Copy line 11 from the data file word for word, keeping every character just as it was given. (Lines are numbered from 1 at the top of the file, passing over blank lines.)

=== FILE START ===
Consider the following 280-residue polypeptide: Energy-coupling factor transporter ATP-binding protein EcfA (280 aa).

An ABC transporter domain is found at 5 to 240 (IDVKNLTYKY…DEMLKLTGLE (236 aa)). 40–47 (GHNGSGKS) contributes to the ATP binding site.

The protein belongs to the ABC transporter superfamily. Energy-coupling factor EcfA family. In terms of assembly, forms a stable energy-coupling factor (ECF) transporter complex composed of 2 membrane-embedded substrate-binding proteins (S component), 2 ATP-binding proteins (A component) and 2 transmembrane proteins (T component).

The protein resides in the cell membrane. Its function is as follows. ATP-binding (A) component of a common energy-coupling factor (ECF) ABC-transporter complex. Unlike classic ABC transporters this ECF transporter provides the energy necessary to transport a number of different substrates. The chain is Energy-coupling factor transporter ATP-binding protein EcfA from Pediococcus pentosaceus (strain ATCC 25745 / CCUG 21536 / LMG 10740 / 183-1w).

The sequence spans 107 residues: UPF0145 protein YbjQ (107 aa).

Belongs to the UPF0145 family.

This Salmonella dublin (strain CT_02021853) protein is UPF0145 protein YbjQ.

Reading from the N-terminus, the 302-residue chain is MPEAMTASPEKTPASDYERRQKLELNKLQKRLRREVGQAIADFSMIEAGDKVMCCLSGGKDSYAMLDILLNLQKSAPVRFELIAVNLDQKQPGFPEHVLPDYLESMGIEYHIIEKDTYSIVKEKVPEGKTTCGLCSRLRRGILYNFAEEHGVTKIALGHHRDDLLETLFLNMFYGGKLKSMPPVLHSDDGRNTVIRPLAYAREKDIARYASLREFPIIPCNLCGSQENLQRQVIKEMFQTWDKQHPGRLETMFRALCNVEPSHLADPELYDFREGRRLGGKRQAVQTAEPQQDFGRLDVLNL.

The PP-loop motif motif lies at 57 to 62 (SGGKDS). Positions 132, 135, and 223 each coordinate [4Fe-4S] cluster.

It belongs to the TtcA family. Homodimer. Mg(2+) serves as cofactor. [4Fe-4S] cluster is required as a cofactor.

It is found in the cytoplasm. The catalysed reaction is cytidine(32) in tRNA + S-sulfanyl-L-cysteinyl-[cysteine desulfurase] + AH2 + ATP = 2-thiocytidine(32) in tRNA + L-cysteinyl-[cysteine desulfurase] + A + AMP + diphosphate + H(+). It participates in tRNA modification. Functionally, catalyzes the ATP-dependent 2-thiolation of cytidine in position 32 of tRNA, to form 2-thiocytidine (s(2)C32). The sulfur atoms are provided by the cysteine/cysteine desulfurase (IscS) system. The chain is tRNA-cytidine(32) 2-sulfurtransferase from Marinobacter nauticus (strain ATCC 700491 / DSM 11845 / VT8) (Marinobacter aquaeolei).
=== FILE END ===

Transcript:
It is found in the cytoplasm. The catalysed reaction is cytidine(32) in tRNA + S-sulfanyl-L-cysteinyl-[cysteine desulfurase] + AH2 + ATP = 2-thiocytidine(32) in tRNA + L-cysteinyl-[cysteine desulfurase] + A + AMP + diphosphate + H(+). It participates in tRNA modification. Functionally, catalyzes the ATP-dependent 2-thiolation of cytidine in position 32 of tRNA, to form 2-thiocytidine (s(2)C32). The sulfur atoms are provided by the cysteine/cysteine desulfurase (IscS) system. The chain is tRNA-cytidine(32) 2-sulfurtransferase from Marinobacter nauticus (strain ATCC 700491 / DSM 11845 / VT8) (Marinobacter aquaeolei).